UN committee approves declaration on human cloningBMJ 2005; 330 doi: https://doi.org/10.1136/bmj.330.7490.496-b (Published 03 March 2005) Cite this as: BMJ 2005;330:496
A United Nations committee approved an international declaration on human cloning last week. A contentious vote ended three years of failure to reach a more binding agreement.
The UN Declaration on Human Cloning calls for countries “to prohibit all forms of human cloning inasmuch as they are incompatible with human dignity and the protection of human life.” The sixth committee of the UN, which agrees legal issues, was divided on the declaration with 71 members in favour, 35 against, and 43 abstentions. The declaration will now be passed to the General Assembly for formal adoption.
The declaration was developed after a three year debate in which the committee was unable to choose between two more tightly defined proposals for an international treaty on human cloning. The first proposal from Costa Rica, also supported by the United States, recommended a complete ban on both reproductive and therapeutic cloning. A second proposal from Belgium proposed banning reproductive cloning but allowing member countries to make their own decisions on therapeutic cloning (BMJ 2004;329: 1258, 27 Nov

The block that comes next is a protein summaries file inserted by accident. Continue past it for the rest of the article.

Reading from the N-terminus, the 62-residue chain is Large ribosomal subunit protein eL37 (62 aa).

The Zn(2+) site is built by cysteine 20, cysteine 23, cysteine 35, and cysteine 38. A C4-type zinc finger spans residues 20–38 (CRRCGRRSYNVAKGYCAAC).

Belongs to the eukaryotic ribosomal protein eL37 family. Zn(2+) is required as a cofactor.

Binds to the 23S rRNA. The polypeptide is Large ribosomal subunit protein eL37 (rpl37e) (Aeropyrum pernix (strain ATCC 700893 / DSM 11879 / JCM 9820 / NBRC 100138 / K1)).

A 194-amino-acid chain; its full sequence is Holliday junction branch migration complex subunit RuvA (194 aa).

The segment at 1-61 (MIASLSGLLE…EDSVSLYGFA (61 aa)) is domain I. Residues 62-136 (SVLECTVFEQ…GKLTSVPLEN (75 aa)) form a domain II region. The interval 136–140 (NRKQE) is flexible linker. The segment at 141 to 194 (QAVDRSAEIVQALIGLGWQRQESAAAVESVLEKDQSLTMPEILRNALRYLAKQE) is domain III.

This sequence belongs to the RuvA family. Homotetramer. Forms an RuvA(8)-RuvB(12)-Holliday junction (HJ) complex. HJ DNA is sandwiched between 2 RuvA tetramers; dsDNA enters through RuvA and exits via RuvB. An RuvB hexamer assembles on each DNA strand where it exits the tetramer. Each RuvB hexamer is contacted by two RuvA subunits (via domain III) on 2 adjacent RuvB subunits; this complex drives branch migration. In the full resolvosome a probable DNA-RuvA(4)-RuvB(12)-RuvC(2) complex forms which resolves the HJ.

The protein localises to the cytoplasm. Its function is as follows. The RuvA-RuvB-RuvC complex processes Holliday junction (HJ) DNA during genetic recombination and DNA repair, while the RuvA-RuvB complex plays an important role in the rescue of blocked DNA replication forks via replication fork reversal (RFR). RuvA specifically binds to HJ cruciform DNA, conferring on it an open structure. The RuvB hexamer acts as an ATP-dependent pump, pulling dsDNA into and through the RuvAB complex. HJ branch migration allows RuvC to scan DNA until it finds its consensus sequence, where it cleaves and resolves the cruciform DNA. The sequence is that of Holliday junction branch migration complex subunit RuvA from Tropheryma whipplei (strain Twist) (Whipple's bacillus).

The declaration is a powerful but non-binding instrument that encourages, but does not require, countries to pass laws conforming to its position, written in language ambiguous enough to please both sides of the argument. The decision to adopt it remains highly controversial.
Belgium, which had argued in favour of allowing therapeutic cloning, said it would not be bound by a text approved by such a narrow vote.
Richard Gardner, chairman of the working group on stem cell research and cloning at the Royal Society, said that the declaration would have no effect on research into therapeutic cloning in the United Kingdom.
The non-binding nature of the declaration also allows for reproductive cloning, however. Professor Gardner commented, “The voting of 71 to 35, with 43 abstentions, shows a divided UN and fails to send out a clear message to maverick scientists that reproductive cloning is unacceptable.”